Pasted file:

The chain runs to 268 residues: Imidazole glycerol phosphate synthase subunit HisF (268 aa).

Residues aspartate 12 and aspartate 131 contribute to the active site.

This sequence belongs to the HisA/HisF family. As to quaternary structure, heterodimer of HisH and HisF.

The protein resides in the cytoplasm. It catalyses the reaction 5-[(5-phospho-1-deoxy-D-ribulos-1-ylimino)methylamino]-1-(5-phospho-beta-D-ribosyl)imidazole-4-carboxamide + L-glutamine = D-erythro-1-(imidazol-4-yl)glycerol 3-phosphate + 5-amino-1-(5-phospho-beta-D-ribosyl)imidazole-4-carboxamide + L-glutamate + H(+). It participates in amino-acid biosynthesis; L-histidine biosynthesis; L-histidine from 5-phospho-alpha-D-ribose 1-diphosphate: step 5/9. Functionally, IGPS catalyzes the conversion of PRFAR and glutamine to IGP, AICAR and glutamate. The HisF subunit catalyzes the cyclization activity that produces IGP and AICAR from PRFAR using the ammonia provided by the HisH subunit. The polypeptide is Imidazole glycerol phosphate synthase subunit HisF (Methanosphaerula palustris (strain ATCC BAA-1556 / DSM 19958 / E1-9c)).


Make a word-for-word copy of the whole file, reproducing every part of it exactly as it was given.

The chain runs to 268 residues: Imidazole glycerol phosphate synthase subunit HisF (268 aa).

Residues aspartate 12 and aspartate 131 contribute to the active site.

This sequence belongs to the HisA/HisF family. As to quaternary structure, heterodimer of HisH and HisF.

The protein resides in the cytoplasm. It catalyses the reaction 5-[(5-phospho-1-deoxy-D-ribulos-1-ylimino)methylamino]-1-(5-phospho-beta-D-ribosyl)imidazole-4-carboxamide + L-glutamine = D-erythro-1-(imidazol-4-yl)glycerol 3-phosphate + 5-amino-1-(5-phospho-beta-D-ribosyl)imidazole-4-carboxamide + L-glutamate + H(+). It participates in amino-acid biosynthesis; L-histidine biosynthesis; L-histidine from 5-phospho-alpha-D-ribose 1-diphosphate: step 5/9. Functionally, IGPS catalyzes the conversion of PRFAR and glutamine to IGP, AICAR and glutamate. The HisF subunit catalyzes the cyclization activity that produces IGP and AICAR from PRFAR using the ammonia provided by the HisH subunit. The polypeptide is Imidazole glycerol phosphate synthase subunit HisF (Methanosphaerula palustris (strain ATCC BAA-1556 / DSM 19958 / E1-9c)).